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Texas Supreme Court hears arguments on the high price of electricity during the 2021 blackouts

Metals pipes and wires are seen against a gray, cloudy sky at the Midlothian Power Plant, a natural gas-powered electric plant owned by Vistra power company, in Midlothian, Texas on Oct. 15, 2021.
Gabriel C. Pérez
KUT News
The Texas Supreme Court is hearing arguments on whether it was legal for state energy regulators to raise the price of electricity during the 2021 blackouts.

In February of 2021, a massive failure of the Texas electric grid in a winter storm pitched millions of Texans into freezing darkness for days. While people struggled to stay safe and warm, state utility regulators responded by raising the price of electricity to its maximum allowable limit.

The decision ultimately added $16 billion to Texas electricity bills. On Tuesday, the Supreme Court of Texas heard arguments over whether what regulators did was against the law.

Why raise electric bills in a blackout?

In 2021, as Texans emerged from the deep freeze and blackout, many were shocked to learn that their energy bills had been raised during the exact days when they had no electricity.

The decision came from the Public Utility Commission of Texas. It was based, largely, on the logic of Texas’ deregulated energy market. That market is supposed to incentivize power generation by increasing the value of electricity when it becomes scarce.

During the blackout, regulators saw that electricity was scarce — literally unavailable for millions — and decided to intervene in the market to increase its value. The move, they argued, could incentivize more power plants to turn on and produce electricity.

But there was a problem: there were no power plants left to turn on. Those plants that could operate were running full bore, and those that couldn’t were inoperable due to weather-related breakdowns or lack of fuel supply.

After the dust settled, the PUC faced lawsuits arguing that it had superseded its authority in ordering the price spike. Those lawsuits were consolidated into one suit, brought by Luminant, an energy firm whose parent company, Vistra, lost at least $1.6 billion during the blackout.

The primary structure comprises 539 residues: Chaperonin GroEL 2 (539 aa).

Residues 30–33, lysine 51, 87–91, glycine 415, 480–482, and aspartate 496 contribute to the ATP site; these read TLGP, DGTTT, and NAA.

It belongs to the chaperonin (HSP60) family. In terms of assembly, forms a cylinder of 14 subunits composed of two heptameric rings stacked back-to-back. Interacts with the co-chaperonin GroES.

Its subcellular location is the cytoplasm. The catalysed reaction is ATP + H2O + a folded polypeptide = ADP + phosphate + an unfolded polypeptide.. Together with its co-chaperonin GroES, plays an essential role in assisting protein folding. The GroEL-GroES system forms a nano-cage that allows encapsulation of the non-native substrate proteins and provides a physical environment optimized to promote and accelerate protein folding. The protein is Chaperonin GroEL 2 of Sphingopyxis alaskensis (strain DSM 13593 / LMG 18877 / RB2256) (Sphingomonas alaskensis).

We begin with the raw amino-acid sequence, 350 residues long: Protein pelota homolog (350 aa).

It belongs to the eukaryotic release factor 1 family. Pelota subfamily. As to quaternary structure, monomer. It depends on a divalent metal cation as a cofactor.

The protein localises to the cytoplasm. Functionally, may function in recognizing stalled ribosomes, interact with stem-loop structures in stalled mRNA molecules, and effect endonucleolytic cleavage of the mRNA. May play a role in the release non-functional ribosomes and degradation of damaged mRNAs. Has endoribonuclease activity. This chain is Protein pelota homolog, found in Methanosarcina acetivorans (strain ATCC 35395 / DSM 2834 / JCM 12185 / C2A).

In 2023, an appeals court surprised many by siding with Luminant, and ruling that the PUC had acted outside of its authority to hike power prices. The State of Texas appealed that decision, which is what brought the case to the Texas Supreme Court.

Was the decision illegal or just the wrong call?

In Tuesday's arguments, State Supreme Court Justices were asked not to decide whether regulators made the right call, but whether they acted within their authority.

“The authority existed at the time” to raise rates to try to stabilize the grid, said Lanora C. Pettit, a lawyer for the State Attorney General’s office.

“It’s a distraction by Luminant to say ‘was this [price hike] successful?’" argued Macey Reasoner Stokes, an attorney with Baker Botts, who is representing companies aligned with the Public Utility Commission. “I think this is an attempt to distract from the textual decision that the court has to make.”

Lawyers for Luminant, of course, disagreed.

“This is the first time since the legislature overhauled the Texas [energy] market decades ago that the market was abandoned for a price set by the government,” said lawyer Allyson N. Ho, of Gibson Dunn and Crutcher, who is representing Luminant. “The failure in this case isn’t the failure in the market. It’s the failure of the agency to follow the law.”

Are blackout lawsuits losing ground?

Other recent court decisions stemming from the 2021 blackout have come out against plaintiffs, be they aggrieved utilities or Texans who lost loved ones in crisis.

In March of 2023, the state Supreme Court agreed with lawyers for the Electric Reliability Council of Texas finding that, because ERCOT is an organ of state government, the group is immune from lawsuits related to the blackout.

In December of 2023, a panel of judges from the First Court of Appeals in Houston ruled that big power companies cannot be held liable for failing to provide electricity during the crisis.

In the current case, it’s unclear what, if anything, a ruling against the Public Utility Commission would mean for the estimated $16 billion in added cost created by its decision to hike energy prices.

After the price tag was revealed in 2021, some state lawmakers proposed retroactively re-setting prices to a lower value to protect ratepayers and utilities that risked bankruptcy due to the expense.

That proposal was strongly opposed by other lawmakers, public utility commissioners and groups that profited from the higher electricity costs, including representatives from energy trading markets.

Ultimately, state leaders voted to “securitize” the billions of dollars, essentially creating a way for everyday Texans to pay off the debt over decades in small charges on their electricity bills.

It’s one of the many reasons electricity bills have been higher since the blackout.

Mose Buchele focuses on energy and environmental reporting at KUT. Got a tip? Email him at Follow him on Twitter @mosebuchele.
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